Hopefully you enjoyed our earlier blog post (with screen capture video) introducing the Amazon price tracker CamelCamelCamel. We use CCC throughout each day as we work on our Amazon FBA business, whether it’s out sourcing retail arbitrage, at home doing online arbitrage or wholesale research, or in repricing our inventory.
Keepa is another great tool that, when used by itself or in harmony with CamelCamelCamel, can provide you with the information you need to make smart sourcing decisions. Toward the end of this blog post I’ll show you a video walking through how to understand these graphs directly on the Keepa website.
Take a look at a Keepa graph for a product on Amazon.
At first this graph can look like nonsense – just a lot of blue and green squigglies with some orange and white shading, and then a few black lines and dots thrown in for good measure. But all of these colors and lines will make sense to us shortly.
If you look to the right of the graph, you’ll see a box with a key to the colors on the graph:
- Amazon = orange
- Marketplace New = blue
- Marketplace Used = black
- Sales Rank = green
Along the left side of the graph are dollar amounts, with the lowest amount at the bottom and the highest at the top. Along the bottom of the graph are the dates you have selected for the graph, with the most recent date on the right and the oldest date to the left. Along the right side of the graph are the sales rank numbers, with the lowest at the bottom and the highest at the top.
You can click to remove each of the sets of data in the color-coded key to the right of the graph. If you click Amazon, Marketplace New, Marketplace Used, and Sales Rank, you’re left with a plain white graph with no lines or shading.
If you click to add back the Amazon data, now you will see orange shading that indicates when Amazon has had the item in stock. If the area is orange, Amazon is in stock. Wherever you see white gaps on the graph, Amazon is out of stock. Watch what happens to the graph when you click on the different date ranges to show the bigger picture of how often Amazon is in or out of stock on the item.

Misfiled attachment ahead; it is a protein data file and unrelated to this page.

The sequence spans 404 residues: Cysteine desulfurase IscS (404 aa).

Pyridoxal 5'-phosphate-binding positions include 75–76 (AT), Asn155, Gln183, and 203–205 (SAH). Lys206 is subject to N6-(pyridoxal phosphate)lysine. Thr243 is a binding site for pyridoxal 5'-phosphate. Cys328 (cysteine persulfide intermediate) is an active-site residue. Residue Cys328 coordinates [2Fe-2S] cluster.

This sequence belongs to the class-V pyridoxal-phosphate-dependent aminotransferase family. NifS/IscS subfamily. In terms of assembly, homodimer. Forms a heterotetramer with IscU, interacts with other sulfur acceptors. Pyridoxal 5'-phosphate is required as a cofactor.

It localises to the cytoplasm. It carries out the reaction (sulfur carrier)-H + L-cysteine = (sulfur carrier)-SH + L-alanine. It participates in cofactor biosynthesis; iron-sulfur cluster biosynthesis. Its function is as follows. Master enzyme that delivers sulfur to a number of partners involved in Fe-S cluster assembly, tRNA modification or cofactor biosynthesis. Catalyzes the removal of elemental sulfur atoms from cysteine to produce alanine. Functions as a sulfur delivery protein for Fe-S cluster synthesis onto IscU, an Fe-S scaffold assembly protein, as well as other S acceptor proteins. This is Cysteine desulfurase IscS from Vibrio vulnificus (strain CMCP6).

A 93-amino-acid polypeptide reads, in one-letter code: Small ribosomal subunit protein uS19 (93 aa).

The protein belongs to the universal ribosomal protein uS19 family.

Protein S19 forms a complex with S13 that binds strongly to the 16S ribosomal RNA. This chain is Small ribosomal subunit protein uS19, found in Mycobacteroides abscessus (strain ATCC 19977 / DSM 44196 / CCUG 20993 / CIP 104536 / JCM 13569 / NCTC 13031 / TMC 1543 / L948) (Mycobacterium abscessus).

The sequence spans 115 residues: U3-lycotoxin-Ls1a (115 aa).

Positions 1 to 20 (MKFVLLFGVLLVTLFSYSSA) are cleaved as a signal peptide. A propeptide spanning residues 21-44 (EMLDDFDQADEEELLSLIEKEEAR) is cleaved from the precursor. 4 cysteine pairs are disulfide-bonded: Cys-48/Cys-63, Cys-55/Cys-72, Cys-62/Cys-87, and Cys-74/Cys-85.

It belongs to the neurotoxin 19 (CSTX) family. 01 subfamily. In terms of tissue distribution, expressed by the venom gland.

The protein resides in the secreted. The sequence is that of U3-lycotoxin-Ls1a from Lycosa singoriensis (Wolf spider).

If you move your cursor over the orange shading, the graph will have a small box that pops up at the top of the graph to tell you Amazon’s price and a box that pops up at the bottom to tell you the date. As you slide your cursor across the graph, you can see where the price goes down or up over time.
If you click to take all of the pricing data off the graph, you’ll see a green line come up on the graph to show the changes in sales rank over time. This data is presented the opposite of CamelCamelCamel – notice that the higher sales rank number is at the top of the graph, lower number at the bottom. Instead of an uptick in the graph to indicate a sale (like on CCC), the Keepa graph has a dip in the graph to indicate that the sales rank has lowered when a sale occurs. Be sure you make the mental shift on the sales rank graph when you go back and forth between CamelCamelCamel and Keepa.
Be sure to check out this screen capture video we made to show a basic walk-through of how Keepa works. Also, don’t forget to subscribe to the Full-Time FBA YouTube channel for notifications when we add new videos (1-2 times a week).
I want to encourage you today if you’re making sourcing decisions without using historical sales rank and pricing data from Keepa or CamelCamelCamel — there is a better way to buy Amazon FBA inventory! You can make smarter sourcing decisions. Your business will hugely benefit if you take the time to learn how to use both Keepa and CamelCamelCamel.
This blog post is just scratching the surface on what I can teach you about Keepa. To find out everything there is to know about using Keepa to make smart sourcing decisions, be sure to check out our course, The Reseller’s Guide to How to Keepa Camel: Using Amazon Sales History to Make Smart Sourcing Decisions. This course is a combo ebook and video course where I walk you through everything you need to know to make sense of both CamelCamelCamel and Keepa in ways you’ve never thought of.
How about you? Do you use Keepa? What is your favorite thing about Keepa? I’d love to hear from you in the comments below.